This Town is Dead

Skulls and dead people might seem pretty spooky, and the two days of celebration might come fairly close together, but Halloween and Day of the Dead aren’t the same thing. Both tie in, to some extent, to the Catholic All Saints’ Day on November 1, but whereas Halloween is a precursor to that holiday with a heavily Celtic influence, the Mexican Día de los Muertos comes the day after and sports a mythology rooted in the indigenous Mexican tradition. The biggest difference, though, is that Day of the Dead, in opposition to Halloween’s emphasis on ghosts and candy, is essentially about remembering the departed, about family, about community.

That’s what Erik Mason wants to put front and center at the Longmont Museum & Cultural Center’s La Ofrenda de los Muertos: Honoring the Days of the Dead, an exhibit devoted to showcasing the art and culture of the celebration. “All of it is built by people in the community,” he says. “This year, we have a Tree of Life, where people can bring in photos of their loved ones and attach them to the tree. So it’s a very community-centric exhibit.”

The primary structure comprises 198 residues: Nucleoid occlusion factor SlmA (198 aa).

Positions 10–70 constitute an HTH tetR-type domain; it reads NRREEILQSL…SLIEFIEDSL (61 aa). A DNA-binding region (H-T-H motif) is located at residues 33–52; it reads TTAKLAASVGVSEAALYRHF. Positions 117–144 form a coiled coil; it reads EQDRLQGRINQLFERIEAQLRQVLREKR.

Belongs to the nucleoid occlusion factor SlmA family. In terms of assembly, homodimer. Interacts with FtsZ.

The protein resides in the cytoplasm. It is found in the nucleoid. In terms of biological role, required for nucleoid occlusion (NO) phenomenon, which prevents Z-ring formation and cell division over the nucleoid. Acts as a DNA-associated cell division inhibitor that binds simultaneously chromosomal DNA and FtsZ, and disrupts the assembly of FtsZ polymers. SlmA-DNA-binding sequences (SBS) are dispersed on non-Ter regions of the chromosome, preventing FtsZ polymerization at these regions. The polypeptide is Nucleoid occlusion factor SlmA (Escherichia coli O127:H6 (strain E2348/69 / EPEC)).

The exhibit opens today at the museum, 400 Quail Road in Longmont, but activities continue throughout the month, with the main event coming up October 30 with the Community Celebration, where there are bands and food. “The museum is just filled with activities related to Day of the Dead,” Mason says. “It’s by far our biggest event of the year.”

For more information on the LMCC’s Day of the Dead happenings, go to or call 303-651-8374.
Oct. 9-Nov. 7, 2010

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Jef Otte
Contact: Jef Otte